MADISON, WI – Today, the Assembly passed a $2 billion Middle Class Tax Cut, increased the  Childcare Tax Credit by nearly $150 million, and expanded childcare capacity in “childcare deserts” across Wisconsin. Rep. Plumer voted in favor of this legislation: 

“We continued efforts today in the Assembly to address rising prices and the cost and availability of  childcare,” said Rep. Plumer. “This was the Special Session called by Governor Evers. I sincerely hope he  quits playing politics, signs the special session bill into law, and joins us in supporting our workforce and  providing relief for Wisconsin families trying to afford childcare.” 

In addition to the Special Session bill, the Assembly passed numerous reforms to help address mental  health issues: 

∙ AB 207 – Allows Wisconsin to join the interstate counseling compact, which removes unnecessary red-tape and makes it easier for counselors to move to Wisconsin and provide counseling services. Attracting more counselors to the state will help expand access.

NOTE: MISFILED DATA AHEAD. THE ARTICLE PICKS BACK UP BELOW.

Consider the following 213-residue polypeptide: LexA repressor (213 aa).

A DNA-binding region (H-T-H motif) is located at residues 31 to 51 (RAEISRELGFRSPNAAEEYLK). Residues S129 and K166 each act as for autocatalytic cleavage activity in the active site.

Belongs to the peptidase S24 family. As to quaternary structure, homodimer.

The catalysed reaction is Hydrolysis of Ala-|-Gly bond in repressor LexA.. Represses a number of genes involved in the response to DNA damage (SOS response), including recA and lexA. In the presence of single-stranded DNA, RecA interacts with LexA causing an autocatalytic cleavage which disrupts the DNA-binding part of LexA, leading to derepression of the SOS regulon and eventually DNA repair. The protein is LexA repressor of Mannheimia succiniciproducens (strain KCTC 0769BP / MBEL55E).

∙ AB 251 – Allows marriage and family therapists to receive licenses to provide services in Wisconsin schools. This will help increase the number of available licensed therapists to address  student mental health 

∙ AB 541 – Allows patients in Wisconsin to access mental healthcare via tele-health (video conferencing) from mental healthcare providers even if they are physically located outside of the state. The changes allow them to “operate” in Wisconsin, providing additional options for patients. 

∙ AB 566 – Require the Department of Health Services to provide suicide prevention grants to local mental health organizations. 

∙ AB 573 – Provides additional assistance for law enforcement when dealing with mental health related incidents. 

“The bills passed today get rid of government red-tape, increase mental healthcare capacity, and direct  state departments to provide additional mental health funding,” added Rep. Plumer. “They are another  step forward in our ongoing work to address mental health issues in Wisconsin.”

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